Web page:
MARY REICHARD, HOST: Today is Tuesday, January 8th. Thank you for turning to WORLD Radio to help start your day. Good morning. I’m Mary Reichard.
MEGAN BASHAM, HOST: And I’m Megan Basham. Coming next on The World and Everything in It: troublesome drones.
London’s Gatwick Airport shut down in December for nearly two days. Hundreds of flights got cancelled and tens of thousands of passengers endured disrupted travel.
The reason? Commercial drones flying over or near the airport. Gatwick Airport police reported dozens of drone sightings over just those two days.
No aircraft collided with any of the drones. But the UK Airport Board reported that in 2017, there were 92 near collisions. And it’s illegal in the UK to fly a drone within six-tenths of a mile of an airport or higher than 400 feet.
REICHARD: These tiny quadcopters are getting more and more popular. That means it’s likely such incidents will keep happening. UK Transport Secretary Chris Grayling vented his frustration over the Gatwick incident in an interview with the BBC:
GRAYLING: We genuinely don’t know if this is a single individual with a grudge of some sort, or whether it’s a group of some sort. There is no yet, simple, commercial-off-the-shelf technology that can guarantee to dispose of, to prevent a drone from coming close to an airport.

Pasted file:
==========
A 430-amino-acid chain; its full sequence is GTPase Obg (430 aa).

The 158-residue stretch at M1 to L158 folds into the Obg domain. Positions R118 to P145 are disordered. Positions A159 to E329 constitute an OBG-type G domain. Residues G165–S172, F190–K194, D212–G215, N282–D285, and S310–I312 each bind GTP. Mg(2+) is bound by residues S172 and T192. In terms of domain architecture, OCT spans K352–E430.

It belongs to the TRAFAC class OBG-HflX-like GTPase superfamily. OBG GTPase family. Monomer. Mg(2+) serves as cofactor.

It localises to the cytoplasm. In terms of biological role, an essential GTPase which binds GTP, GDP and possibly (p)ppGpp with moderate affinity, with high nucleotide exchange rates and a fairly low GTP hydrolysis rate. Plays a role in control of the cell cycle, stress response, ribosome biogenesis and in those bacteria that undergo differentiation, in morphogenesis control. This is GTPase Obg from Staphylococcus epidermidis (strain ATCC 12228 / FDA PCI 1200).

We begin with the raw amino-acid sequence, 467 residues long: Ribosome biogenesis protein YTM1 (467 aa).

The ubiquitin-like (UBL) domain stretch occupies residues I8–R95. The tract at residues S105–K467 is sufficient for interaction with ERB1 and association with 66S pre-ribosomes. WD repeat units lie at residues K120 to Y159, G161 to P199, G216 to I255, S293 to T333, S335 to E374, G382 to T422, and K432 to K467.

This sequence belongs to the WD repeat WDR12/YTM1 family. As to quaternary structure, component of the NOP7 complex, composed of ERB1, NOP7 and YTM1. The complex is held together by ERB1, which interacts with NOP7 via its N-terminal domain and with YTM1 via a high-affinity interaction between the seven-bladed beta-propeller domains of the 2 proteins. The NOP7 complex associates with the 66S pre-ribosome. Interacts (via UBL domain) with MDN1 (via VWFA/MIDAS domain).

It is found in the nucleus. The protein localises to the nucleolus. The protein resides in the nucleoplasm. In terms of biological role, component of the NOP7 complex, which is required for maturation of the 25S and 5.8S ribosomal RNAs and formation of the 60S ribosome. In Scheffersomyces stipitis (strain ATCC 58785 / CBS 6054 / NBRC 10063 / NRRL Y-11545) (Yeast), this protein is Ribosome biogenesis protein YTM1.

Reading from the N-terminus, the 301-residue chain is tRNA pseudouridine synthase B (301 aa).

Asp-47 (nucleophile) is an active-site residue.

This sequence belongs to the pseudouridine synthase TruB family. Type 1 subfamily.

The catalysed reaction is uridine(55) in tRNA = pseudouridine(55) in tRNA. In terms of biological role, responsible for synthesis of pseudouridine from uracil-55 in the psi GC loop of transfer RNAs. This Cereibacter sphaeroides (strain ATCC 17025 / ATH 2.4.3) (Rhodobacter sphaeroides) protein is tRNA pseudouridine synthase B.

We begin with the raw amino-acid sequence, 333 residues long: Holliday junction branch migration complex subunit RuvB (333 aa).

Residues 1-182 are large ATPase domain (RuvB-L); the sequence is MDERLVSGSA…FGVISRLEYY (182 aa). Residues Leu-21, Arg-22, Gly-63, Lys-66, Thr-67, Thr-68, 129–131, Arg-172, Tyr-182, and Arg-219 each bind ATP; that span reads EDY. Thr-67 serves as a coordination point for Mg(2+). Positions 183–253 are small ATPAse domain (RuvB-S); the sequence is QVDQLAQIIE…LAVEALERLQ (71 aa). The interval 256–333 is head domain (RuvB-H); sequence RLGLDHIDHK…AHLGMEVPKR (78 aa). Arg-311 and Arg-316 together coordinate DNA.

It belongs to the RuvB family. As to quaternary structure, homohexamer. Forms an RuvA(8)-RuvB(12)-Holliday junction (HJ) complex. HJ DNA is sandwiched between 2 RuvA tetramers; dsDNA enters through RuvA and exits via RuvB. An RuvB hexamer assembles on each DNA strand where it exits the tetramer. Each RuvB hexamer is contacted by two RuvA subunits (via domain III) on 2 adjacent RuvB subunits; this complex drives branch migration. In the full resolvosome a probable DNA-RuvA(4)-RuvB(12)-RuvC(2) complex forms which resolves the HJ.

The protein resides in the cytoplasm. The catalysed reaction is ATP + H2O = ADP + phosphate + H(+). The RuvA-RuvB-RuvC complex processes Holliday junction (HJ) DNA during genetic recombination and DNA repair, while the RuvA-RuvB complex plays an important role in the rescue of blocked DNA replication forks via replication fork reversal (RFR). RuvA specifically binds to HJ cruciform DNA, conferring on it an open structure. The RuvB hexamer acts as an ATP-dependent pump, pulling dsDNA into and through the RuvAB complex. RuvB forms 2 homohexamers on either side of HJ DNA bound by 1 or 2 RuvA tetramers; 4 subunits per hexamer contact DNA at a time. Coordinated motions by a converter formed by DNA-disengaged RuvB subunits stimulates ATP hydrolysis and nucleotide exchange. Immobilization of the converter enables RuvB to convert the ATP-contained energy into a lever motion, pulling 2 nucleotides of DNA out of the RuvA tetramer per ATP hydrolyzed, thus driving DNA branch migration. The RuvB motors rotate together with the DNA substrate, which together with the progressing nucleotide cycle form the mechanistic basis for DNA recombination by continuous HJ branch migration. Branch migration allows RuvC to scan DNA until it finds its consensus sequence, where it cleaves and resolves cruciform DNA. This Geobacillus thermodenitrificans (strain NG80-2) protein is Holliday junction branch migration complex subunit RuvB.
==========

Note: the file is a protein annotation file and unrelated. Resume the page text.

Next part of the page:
REICHARD: What can governments around the world do to solve the problem of these “rogue” drones? WORLD Radio’s technology reporter Michael Cochrane is here now to talk about emerging “counter-drone” technology.
Michael, the law obviously didn’t stop whoever is responsible for the Gatwick drones. But other nations have tried regulation, as well?
MICHAEL COCHRANE, REPORTER: Yes, they have. In the U.S., Federal Aviation Administration regulations require all drones to be registered. And they can’t be flown within five miles of an airport. There are similar restrictions around sensitive government facilities like military bases.
But the problem is that commercial drone use is expanding faster than government regulation can keep up with it. Most drone operators want to obey the laws, but the real risk comes from those who are – according to one official – “clueless, careless or criminal.”
REICHARD: What kind of damage could occur if a plane collides with a drone?
COCHRANE: So far, no collisions have resulted in a crash. But tests overseen by the FAA suggest that a 2-pound drone could inflict more damage on a commercial airliner than a bird strike. Plus, the lithium-ion batteries in the drones might not shatter on impact and could lodge inside the plane, potentially starting a fire. Right now the risk of severe damage is small but not insignificant.
REICHARD: So what’s being done to counter this threat? Is someone building a national anti-drone system or something?
COCHRANE: As of now there’s no national technological system to deal with the risk of drones. But there is an emerging counter-drone industry. Lots of private actors are developing and rolling out systems that can track, disable, or even destroy rogue drones. The closest thing that comes to an industry-wide safety feature is something called geo-fencing.
REICHARD: OK, I’ve heard of geocaching, but not geo-fencing.